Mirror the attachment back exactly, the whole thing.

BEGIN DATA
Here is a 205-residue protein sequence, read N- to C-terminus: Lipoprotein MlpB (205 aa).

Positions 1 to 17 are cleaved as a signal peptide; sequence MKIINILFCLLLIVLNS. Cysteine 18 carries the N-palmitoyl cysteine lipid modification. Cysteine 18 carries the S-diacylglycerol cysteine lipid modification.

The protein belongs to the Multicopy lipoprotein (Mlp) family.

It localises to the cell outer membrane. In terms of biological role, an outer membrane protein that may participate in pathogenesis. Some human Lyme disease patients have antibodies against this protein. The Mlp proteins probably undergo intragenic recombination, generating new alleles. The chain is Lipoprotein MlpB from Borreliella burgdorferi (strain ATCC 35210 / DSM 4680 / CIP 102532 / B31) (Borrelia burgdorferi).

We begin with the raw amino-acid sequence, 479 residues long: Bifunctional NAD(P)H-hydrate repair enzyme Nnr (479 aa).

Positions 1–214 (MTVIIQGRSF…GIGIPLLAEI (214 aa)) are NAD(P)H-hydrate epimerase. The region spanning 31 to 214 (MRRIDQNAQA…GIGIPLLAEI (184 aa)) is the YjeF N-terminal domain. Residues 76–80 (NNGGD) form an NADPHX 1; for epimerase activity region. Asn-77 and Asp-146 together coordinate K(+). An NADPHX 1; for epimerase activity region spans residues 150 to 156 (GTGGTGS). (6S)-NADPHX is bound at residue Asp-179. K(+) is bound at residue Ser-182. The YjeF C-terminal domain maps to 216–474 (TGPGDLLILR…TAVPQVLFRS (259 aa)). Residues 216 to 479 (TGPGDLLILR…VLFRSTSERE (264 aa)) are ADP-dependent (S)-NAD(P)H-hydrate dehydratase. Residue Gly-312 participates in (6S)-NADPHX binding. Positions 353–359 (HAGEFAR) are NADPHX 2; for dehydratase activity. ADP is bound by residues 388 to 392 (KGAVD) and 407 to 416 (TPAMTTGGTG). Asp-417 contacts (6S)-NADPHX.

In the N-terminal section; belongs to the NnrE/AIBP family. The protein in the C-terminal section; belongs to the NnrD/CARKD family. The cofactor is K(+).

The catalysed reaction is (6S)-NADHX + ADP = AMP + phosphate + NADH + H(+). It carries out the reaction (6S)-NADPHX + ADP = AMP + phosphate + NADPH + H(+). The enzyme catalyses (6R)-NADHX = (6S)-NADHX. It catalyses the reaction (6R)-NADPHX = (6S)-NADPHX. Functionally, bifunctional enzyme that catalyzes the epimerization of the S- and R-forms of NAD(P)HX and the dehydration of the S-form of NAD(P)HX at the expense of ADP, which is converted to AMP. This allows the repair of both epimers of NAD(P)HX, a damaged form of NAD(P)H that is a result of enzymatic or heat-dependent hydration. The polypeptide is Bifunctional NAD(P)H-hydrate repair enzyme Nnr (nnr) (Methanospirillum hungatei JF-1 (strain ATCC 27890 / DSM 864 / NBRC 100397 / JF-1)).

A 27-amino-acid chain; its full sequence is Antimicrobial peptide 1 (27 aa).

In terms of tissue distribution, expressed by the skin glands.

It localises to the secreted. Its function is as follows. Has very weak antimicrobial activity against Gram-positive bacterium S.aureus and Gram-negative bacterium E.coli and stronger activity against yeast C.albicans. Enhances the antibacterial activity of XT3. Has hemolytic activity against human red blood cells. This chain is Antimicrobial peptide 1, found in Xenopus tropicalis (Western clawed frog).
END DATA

Here is a 205-residue protein sequence, read N- to C-terminus: Lipoprotein MlpB (205 aa).

Positions 1 to 17 are cleaved as a signal peptide; sequence MKIINILFCLLLIVLNS. Cysteine 18 carries the N-palmitoyl cysteine lipid modification. Cysteine 18 carries the S-diacylglycerol cysteine lipid modification.

The protein belongs to the Multicopy lipoprotein (Mlp) family.

It localises to the cell outer membrane. In terms of biological role, an outer membrane protein that may participate in pathogenesis. Some human Lyme disease patients have antibodies against this protein. The Mlp proteins probably undergo intragenic recombination, generating new alleles. The chain is Lipoprotein MlpB from Borreliella burgdorferi (strain ATCC 35210 / DSM 4680 / CIP 102532 / B31) (Borrelia burgdorferi).

We begin with the raw amino-acid sequence, 479 residues long: Bifunctional NAD(P)H-hydrate repair enzyme Nnr (479 aa).

Positions 1–214 (MTVIIQGRSF…GIGIPLLAEI (214 aa)) are NAD(P)H-hydrate epimerase. The region spanning 31 to 214 (MRRIDQNAQA…GIGIPLLAEI (184 aa)) is the YjeF N-terminal domain. Residues 76–80 (NNGGD) form an NADPHX 1; for epimerase activity region. Asn-77 and Asp-146 together coordinate K(+). An NADPHX 1; for epimerase activity region spans residues 150 to 156 (GTGGTGS). (6S)-NADPHX is bound at residue Asp-179. K(+) is bound at residue Ser-182. The YjeF C-terminal domain maps to 216–474 (TGPGDLLILR…TAVPQVLFRS (259 aa)). Residues 216 to 479 (TGPGDLLILR…VLFRSTSERE (264 aa)) are ADP-dependent (S)-NAD(P)H-hydrate dehydratase. Residue Gly-312 participates in (6S)-NADPHX binding. Positions 353–359 (HAGEFAR) are NADPHX 2; for dehydratase activity. ADP is bound by residues 388 to 392 (KGAVD) and 407 to 416 (TPAMTTGGTG). Asp-417 contacts (6S)-NADPHX.

In the N-terminal section; belongs to the NnrE/AIBP family. The protein in the C-terminal section; belongs to the NnrD/CARKD family. The cofactor is K(+).

The catalysed reaction is (6S)-NADHX + ADP = AMP + phosphate + NADH + H(+). It carries out the reaction (6S)-NADPHX + ADP = AMP + phosphate + NADPH + H(+). The enzyme catalyses (6R)-NADHX = (6S)-NADHX. It catalyses the reaction (6R)-NADPHX = (6S)-NADPHX. Functionally, bifunctional enzyme that catalyzes the epimerization of the S- and R-forms of NAD(P)HX and the dehydration of the S-form of NAD(P)HX at the expense of ADP, which is converted to AMP. This allows the repair of both epimers of NAD(P)HX, a damaged form of NAD(P)H that is a result of enzymatic or heat-dependent hydration. The polypeptide is Bifunctional NAD(P)H-hydrate repair enzyme Nnr (nnr) (Methanospirillum hungatei JF-1 (strain ATCC 27890 / DSM 864 / NBRC 100397 / JF-1)).

A 27-amino-acid chain; its full sequence is Antimicrobial peptide 1 (27 aa).

In terms of tissue distribution, expressed by the skin glands.

It localises to the secreted. Its function is as follows. Has very weak antimicrobial activity against Gram-positive bacterium S.aureus and Gram-negative bacterium E.coli and stronger activity against yeast C.albicans. Enhances the antibacterial activity of XT3. Has hemolytic activity against human red blood cells. This chain is Antimicrobial peptide 1, found in Xenopus tropicalis (Western clawed frog).